Note 5.   SHARE-BASED COMPENSATION

 

The provisions of ASC 718-10-55 requires the measurement and recognition of compensation expense for all share-based payment awards made to our employees and directors, including employee stock options, based on estimated fair values. The following table summarizes stock-based compensation expense related to employee stock options and employee stock purchases for the three months ended June 30, 2012 and 2011, which was allocated as follows:

 

 

 

Three Months Ended

 

 

 

June 30, 2012

 

June 30, 2011

 

Cost of sales

 

$

685

 

$

810

 

Sales and marketing

 

210

 

2,771

 

General and administrative

 

11,063

 

16,581

 

Research and development

 

2,703

 

2,921

 

Stock-based compensation expense

 

$

14,661

 

$

23,083

 

 

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Table of Contents

 

The Black-Scholes model requires the use of actual employee exercise behavior data and the application of a number of assumptions, including expected volatility, risk-free interest rate and expected dividends. There were 20,000 stock options granted during the three months ended June 30, 2012.

 

As of June 30, 2012, $290,000 of total unrecognized compensation costs related to nonvested stock options is expected to be recognized over a period of five years.

 

Note 6.   RELATED PARTY TRANSACTION

 

We paid consulting fees of $25,561 and $17,960 to an entity owned by one of our directors and $47,249 and none to an entity owned by another director during the three months ended June 30, 2012 and 2011, respectively.

 

In March and April of 2012, we completed a private placement of 1,755,000 shares of our common stock. The purchase price per share for the shares sold in the private placement was $1.00. Mr. Kornelsen, one of our directors, purchased 26,000 shares in the private placement. CMED Partners LLLP, an investment fund affiliated with Mr. Kornelsen, purchased 514,000 shares in the private placement.

 

Note 7.   SUBSEQUENT EVENTS

 

We evaluated all of our activity and concluded that no subsequent events have occurred that would require recognition in our financial statements or disclosed in the notes to our financial statements.

 

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Table of Contents

 

ITEM 2 —  MANAGEMENT’S DISCUSSION AND ANALYSIS OF FINANCIAL CONDITION AND RESULTS OF OPERATIONS

 

Certain statements contained in this section on Management’s Discussion and Analysis are not historical facts, including statements about our strategies and expectations with respect to new and existing products, market demand, acceptance of new and existing products, marketing efforts, technologies and opportunities, market and industry segment growth, and return on investments in products and markets. These statements are forward looking statements within the meaning of the Private Securities Litigation Reform Act of 1995 and involve substantial risks and uncertainties that may cause actual results to differ materially from those indicated by the forward looking statements. All forward looking statements in this section on Management’s Discussion and Analysis are based on information available to us on the date of this document, and we assume no obligation to update such forward looking statements. Readers of this Form 10-Q are strongly encouraged to review the section entitled “Risk Factors” in our Form 10-K for the fiscal year ended March 31, 2012.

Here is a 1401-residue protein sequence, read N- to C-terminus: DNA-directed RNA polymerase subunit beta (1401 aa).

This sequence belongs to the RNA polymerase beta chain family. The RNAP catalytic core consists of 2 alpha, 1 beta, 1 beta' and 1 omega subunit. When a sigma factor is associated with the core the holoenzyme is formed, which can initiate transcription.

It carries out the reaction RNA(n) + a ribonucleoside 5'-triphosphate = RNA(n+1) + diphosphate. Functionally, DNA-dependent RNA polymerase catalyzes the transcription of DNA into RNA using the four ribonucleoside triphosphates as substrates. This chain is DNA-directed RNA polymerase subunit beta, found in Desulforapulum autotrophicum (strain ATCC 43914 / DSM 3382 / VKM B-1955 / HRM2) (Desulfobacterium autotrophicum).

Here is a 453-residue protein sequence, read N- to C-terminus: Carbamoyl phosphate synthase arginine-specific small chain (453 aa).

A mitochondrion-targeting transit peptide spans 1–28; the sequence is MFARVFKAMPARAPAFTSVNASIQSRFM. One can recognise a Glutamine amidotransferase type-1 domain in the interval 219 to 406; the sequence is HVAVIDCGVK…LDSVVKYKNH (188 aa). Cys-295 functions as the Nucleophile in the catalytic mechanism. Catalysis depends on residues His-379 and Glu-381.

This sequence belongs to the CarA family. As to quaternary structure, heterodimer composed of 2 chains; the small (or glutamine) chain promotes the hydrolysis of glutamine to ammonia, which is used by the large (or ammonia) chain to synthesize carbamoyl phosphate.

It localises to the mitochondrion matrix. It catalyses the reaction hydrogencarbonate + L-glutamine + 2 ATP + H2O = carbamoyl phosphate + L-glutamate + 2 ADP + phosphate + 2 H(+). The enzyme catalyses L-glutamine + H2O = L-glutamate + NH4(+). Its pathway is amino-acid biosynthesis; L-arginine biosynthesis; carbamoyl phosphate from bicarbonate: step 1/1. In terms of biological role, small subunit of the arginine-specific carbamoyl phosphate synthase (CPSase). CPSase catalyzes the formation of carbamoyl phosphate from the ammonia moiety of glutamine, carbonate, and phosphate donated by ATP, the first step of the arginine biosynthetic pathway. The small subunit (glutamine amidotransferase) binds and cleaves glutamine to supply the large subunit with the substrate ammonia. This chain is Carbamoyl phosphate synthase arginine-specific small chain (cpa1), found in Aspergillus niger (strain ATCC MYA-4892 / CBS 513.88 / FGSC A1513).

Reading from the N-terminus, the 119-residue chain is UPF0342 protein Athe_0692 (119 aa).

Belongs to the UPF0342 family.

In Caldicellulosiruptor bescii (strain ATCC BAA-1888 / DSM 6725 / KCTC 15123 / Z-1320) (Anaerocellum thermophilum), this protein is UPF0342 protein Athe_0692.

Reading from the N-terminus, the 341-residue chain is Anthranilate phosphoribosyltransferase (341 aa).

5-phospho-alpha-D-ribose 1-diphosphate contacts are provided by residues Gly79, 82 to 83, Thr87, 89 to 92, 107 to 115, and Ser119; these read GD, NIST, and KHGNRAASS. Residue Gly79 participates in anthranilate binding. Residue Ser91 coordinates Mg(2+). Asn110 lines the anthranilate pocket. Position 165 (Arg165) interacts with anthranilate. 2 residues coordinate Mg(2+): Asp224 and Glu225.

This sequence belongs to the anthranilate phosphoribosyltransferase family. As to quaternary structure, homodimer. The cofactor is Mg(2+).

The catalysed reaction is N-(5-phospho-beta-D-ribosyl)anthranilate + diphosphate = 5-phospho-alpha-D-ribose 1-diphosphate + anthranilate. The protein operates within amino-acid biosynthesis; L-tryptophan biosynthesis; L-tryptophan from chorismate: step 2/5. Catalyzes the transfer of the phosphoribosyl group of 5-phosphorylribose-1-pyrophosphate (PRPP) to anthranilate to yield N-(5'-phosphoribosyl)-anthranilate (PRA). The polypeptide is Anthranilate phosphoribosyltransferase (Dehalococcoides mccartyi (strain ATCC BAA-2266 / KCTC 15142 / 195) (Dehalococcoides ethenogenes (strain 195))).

General

 

Encision Inc., a medical device company based in Boulder, Colorado, has developed and markets innovative technology that provides unprecedented outcomes and patient safety in minimally-invasive surgery. We believe that our patented Active Electrode Monitoring® (“AEM”) Surgical Instruments are changing the marketplace for electrosurgical devices and laparoscopic instruments by providing a solution to a well-documented hazard unique to laparoscopic surgery.

 

We address market opportunities created by the increase in minimally-invasive surgery (“MIS”) and surgeons’ use of electrosurgery devices in these procedures. The product opportunity exists in that monopolar electrosurgery instruments used in laparoscopic procedures provide excellent clinical results, but are also susceptible to causing inadvertent collateral tissue damage outside the surgeon’s field of view. The risk of unintended electrosurgical burn injury to the patient in laparoscopic surgery has been well documented. This risk poses a threat to patient safety, including the risk of death, and creates liability exposure for surgeons and hospitals, as well as increased and preventable readmissions.

 

Our patented AEM technology provides surgeons with the desired tissue effects, while preventing stray electrosurgical energy that can cause unintended and unseen tissue injury that may result in death. AEM Surgical Instruments are equivalent to conventional instruments in size, shape, ergonomics and functionality, but they incorporate “Active Electrode Monitoring” technology to dynamically and continuously monitor the flow of electrosurgical current, thereby helping to prevent patient injury. With our “shielded and monitored” instruments, surgeons are able to perform electrosurgical procedures more safely, effectively and economically than is possible using conventional instruments.

 

AEM technology has been recommended and endorsed by many groups involved in MIS. Surgeons, nurses, biomedical engineers, the medicolegal community, malpractice insurance carriers and electrosurgical device manufacturers advocate the use of AEM technology.